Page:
With so much discussion online and in the news about online privacy, consumer data hacking, phishing and other web-related threats, you may see the term 'ad fraud' and decide to give up on online shopping all together.
But for once, you needn't worry - because ad frauds aren't out to dupe you, they're out to dupe advertisers.
Here's how it works. Online advertisers pay for their ads in various ways, sometimes by how many clicks the ad gets, sometimes simply by how many times it is seen or even how often it is played (if there is a video in the ad). Often, advertisers buy online ad space via massive ad marketplaces that automatically deliver ads across thousands of publisher sites when the sale of ad space is agreed.
In this complex and fast-paced system, clever fraudsters can invent fake websites, set up for the purpose of registering video ad plays and taking money from advertisers. The site may have no real audience or content, but without protective technology and monitoring in place, the advertiser pays for the ad space anyway.
The buzz about the term 'ad fraud' (and thus the understandable consumer confusion) is actually good news. Recent improvements in standards and platforms are enabling advertisers to eliminate wastage and fraud and put those ad fraudsters out of business. But that's for the media geeks to celebrate.
What you as a consumer need to know is this: yes, it is safe to click on ads.
The vast majority of web ads - as in billions of impressions served every day - are safe and legitimate. With the majority of ads offering enticing deals - free shipping, coupon codes, express delivery and more - there's really no real reason to miss out on the action, especially since the tiny percentage of suspect ads is very easy to avoid with a few simple precautions.
Six steps to click with confidence
Those of us addicted to online shopping don't think twice about responding to ads that appeal to us. But if you want to eliminate all doubt about which ads you should click, here's all you need to do:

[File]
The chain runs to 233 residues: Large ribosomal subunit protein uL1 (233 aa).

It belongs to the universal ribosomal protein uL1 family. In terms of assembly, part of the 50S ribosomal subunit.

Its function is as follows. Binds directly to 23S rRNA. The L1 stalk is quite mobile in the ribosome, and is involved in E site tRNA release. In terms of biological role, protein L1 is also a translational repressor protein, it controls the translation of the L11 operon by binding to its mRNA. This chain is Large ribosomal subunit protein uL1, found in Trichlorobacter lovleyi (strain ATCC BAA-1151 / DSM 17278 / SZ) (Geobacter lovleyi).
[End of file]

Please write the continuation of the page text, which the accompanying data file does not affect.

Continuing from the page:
1. Only deal with brands and publishers you're familiar with
Ads displayed on the most popular websites are screened thoroughly.
2. Check the URL
If you click an ad and arrive on a page, check that the URL used is the legitimate website for the product you are buying.
3. Check the padlock symbol
When it comes to checking out, advertiser pages are encrypted so that your bank details are safe. Make sure the padlock symbol appears in the browser when you arrive at the payment page.
4. Avoid intrusive ads
Ads that stop you in your online tracks, with no method to close them (X) without performing an action such as watching a video or clicking on an area in the ad, do not adhere to advertising guidelines. Avoid providing details to any of these ads or the pages that they click through to.
5. Trust your gut
If you don't feel safe paying on a website, contact the advertiser first. Most websites have a support section which should include an email address, a phone number or a Twitter handle that you can reach out to if you have questions or would like to pay in a different way.
6. Use a protected credit card (and check your statement)
The best protection online is using a credit card that offers clear payment protection. Check with your bank before making large purchases online to be sure that in the highly unlikely event you are a victim of fraud, the bank can simply cancel the transaction.
Ads, yes. Email, no.
Remember, the biggest risk to you as an online shopper isn't ads, it is 'phishing', which is usually an email designed to get you to hand over your personal data or input credit card details into a fake website. But email is a story for another day.
By using your common sense, clicking through an online ad is safe - and it can help you to shop without ever having to leave the comfort of your seat!